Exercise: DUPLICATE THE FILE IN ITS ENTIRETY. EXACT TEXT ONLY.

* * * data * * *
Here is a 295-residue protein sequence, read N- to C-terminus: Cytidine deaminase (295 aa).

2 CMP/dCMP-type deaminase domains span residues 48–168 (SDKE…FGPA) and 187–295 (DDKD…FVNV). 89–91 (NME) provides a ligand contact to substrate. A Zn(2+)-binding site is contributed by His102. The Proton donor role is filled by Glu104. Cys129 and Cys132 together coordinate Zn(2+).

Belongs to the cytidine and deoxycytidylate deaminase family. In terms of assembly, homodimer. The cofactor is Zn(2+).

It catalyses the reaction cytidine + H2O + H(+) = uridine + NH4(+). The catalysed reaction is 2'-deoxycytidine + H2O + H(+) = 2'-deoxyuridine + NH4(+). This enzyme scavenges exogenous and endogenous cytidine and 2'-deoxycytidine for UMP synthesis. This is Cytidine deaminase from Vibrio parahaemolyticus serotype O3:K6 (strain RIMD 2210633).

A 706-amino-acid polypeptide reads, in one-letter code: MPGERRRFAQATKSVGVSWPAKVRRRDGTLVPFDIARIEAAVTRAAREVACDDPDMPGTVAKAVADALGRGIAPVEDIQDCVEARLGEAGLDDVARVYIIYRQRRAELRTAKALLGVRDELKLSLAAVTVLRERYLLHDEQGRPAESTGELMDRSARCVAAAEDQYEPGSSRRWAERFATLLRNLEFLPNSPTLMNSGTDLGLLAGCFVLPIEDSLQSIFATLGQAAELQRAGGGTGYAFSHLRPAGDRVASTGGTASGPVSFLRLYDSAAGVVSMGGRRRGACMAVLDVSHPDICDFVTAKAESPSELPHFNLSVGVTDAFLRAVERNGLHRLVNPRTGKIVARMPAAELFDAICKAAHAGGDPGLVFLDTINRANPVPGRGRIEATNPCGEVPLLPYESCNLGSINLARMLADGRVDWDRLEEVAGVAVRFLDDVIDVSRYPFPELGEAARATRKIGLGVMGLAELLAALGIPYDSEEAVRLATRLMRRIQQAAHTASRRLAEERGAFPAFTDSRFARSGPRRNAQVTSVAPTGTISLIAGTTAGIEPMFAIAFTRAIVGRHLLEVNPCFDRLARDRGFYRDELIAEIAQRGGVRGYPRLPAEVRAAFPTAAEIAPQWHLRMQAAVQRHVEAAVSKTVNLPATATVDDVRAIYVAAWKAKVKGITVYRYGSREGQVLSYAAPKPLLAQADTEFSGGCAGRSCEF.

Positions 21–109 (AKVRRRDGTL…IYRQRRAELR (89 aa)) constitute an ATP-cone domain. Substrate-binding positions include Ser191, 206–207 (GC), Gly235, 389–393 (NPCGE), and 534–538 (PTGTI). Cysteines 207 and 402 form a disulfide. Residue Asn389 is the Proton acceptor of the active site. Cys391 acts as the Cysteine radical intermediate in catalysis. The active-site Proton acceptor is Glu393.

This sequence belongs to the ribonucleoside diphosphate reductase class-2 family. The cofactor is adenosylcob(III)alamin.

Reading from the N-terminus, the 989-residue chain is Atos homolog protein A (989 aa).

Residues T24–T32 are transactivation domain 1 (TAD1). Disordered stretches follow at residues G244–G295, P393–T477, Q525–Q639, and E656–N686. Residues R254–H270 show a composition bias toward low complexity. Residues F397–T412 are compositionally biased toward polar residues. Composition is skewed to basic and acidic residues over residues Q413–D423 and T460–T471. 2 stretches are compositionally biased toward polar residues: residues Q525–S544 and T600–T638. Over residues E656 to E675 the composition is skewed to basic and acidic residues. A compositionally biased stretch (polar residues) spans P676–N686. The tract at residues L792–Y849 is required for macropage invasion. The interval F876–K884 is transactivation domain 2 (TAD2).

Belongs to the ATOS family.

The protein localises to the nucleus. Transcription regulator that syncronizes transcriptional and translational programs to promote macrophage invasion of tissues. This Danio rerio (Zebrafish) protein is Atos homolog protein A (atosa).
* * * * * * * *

Here is a 295-residue protein sequence, read N- to C-terminus: Cytidine deaminase (295 aa).

2 CMP/dCMP-type deaminase domains span residues 48–168 (SDKE…FGPA) and 187–295 (DDKD…FVNV). 89–91 (NME) provides a ligand contact to substrate. A Zn(2+)-binding site is contributed by His102. The Proton donor role is filled by Glu104. Cys129 and Cys132 together coordinate Zn(2+).

Belongs to the cytidine and deoxycytidylate deaminase family. In terms of assembly, homodimer. The cofactor is Zn(2+).

It catalyses the reaction cytidine + H2O + H(+) = uridine + NH4(+). The catalysed reaction is 2'-deoxycytidine + H2O + H(+) = 2'-deoxyuridine + NH4(+). This enzyme scavenges exogenous and endogenous cytidine and 2'-deoxycytidine for UMP synthesis. This is Cytidine deaminase from Vibrio parahaemolyticus serotype O3:K6 (strain RIMD 2210633).

A 706-amino-acid polypeptide reads, in one-letter code: MPGERRRFAQATKSVGVSWPAKVRRRDGTLVPFDIARIEAAVTRAAREVACDDPDMPGTVAKAVADALGRGIAPVEDIQDCVEARLGEAGLDDVARVYIIYRQRRAELRTAKALLGVRDELKLSLAAVTVLRERYLLHDEQGRPAESTGELMDRSARCVAAAEDQYEPGSSRRWAERFATLLRNLEFLPNSPTLMNSGTDLGLLAGCFVLPIEDSLQSIFATLGQAAELQRAGGGTGYAFSHLRPAGDRVASTGGTASGPVSFLRLYDSAAGVVSMGGRRRGACMAVLDVSHPDICDFVTAKAESPSELPHFNLSVGVTDAFLRAVERNGLHRLVNPRTGKIVARMPAAELFDAICKAAHAGGDPGLVFLDTINRANPVPGRGRIEATNPCGEVPLLPYESCNLGSINLARMLADGRVDWDRLEEVAGVAVRFLDDVIDVSRYPFPELGEAARATRKIGLGVMGLAELLAALGIPYDSEEAVRLATRLMRRIQQAAHTASRRLAEERGAFPAFTDSRFARSGPRRNAQVTSVAPTGTISLIAGTTAGIEPMFAIAFTRAIVGRHLLEVNPCFDRLARDRGFYRDELIAEIAQRGGVRGYPRLPAEVRAAFPTAAEIAPQWHLRMQAAVQRHVEAAVSKTVNLPATATVDDVRAIYVAAWKAKVKGITVYRYGSREGQVLSYAAPKPLLAQADTEFSGGCAGRSCEF.

Positions 21–109 (AKVRRRDGTL…IYRQRRAELR (89 aa)) constitute an ATP-cone domain. Substrate-binding positions include Ser191, 206–207 (GC), Gly235, 389–393 (NPCGE), and 534–538 (PTGTI). Cysteines 207 and 402 form a disulfide. Residue Asn389 is the Proton acceptor of the active site. Cys391 acts as the Cysteine radical intermediate in catalysis. The active-site Proton acceptor is Glu393.

This sequence belongs to the ribonucleoside diphosphate reductase class-2 family. The cofactor is adenosylcob(III)alamin.

Reading from the N-terminus, the 989-residue chain is Atos homolog protein A (989 aa).

Residues T24–T32 are transactivation domain 1 (TAD1). Disordered stretches follow at residues G244–G295, P393–T477, Q525–Q639, and E656–N686. Residues R254–H270 show a composition bias toward low complexity. Residues F397–T412 are compositionally biased toward polar residues. Composition is skewed to basic and acidic residues over residues Q413–D423 and T460–T471. 2 stretches are compositionally biased toward polar residues: residues Q525–S544 and T600–T638. Over residues E656 to E675 the composition is skewed to basic and acidic residues. A compositionally biased stretch (polar residues) spans P676–N686. The tract at residues L792–Y849 is required for macropage invasion. The interval F876–K884 is transactivation domain 2 (TAD2).

Belongs to the ATOS family.

The protein localises to the nucleus. Transcription regulator that syncronizes transcriptional and translational programs to promote macrophage invasion of tissues. This Danio rerio (Zebrafish) protein is Atos homolog protein A (atosa).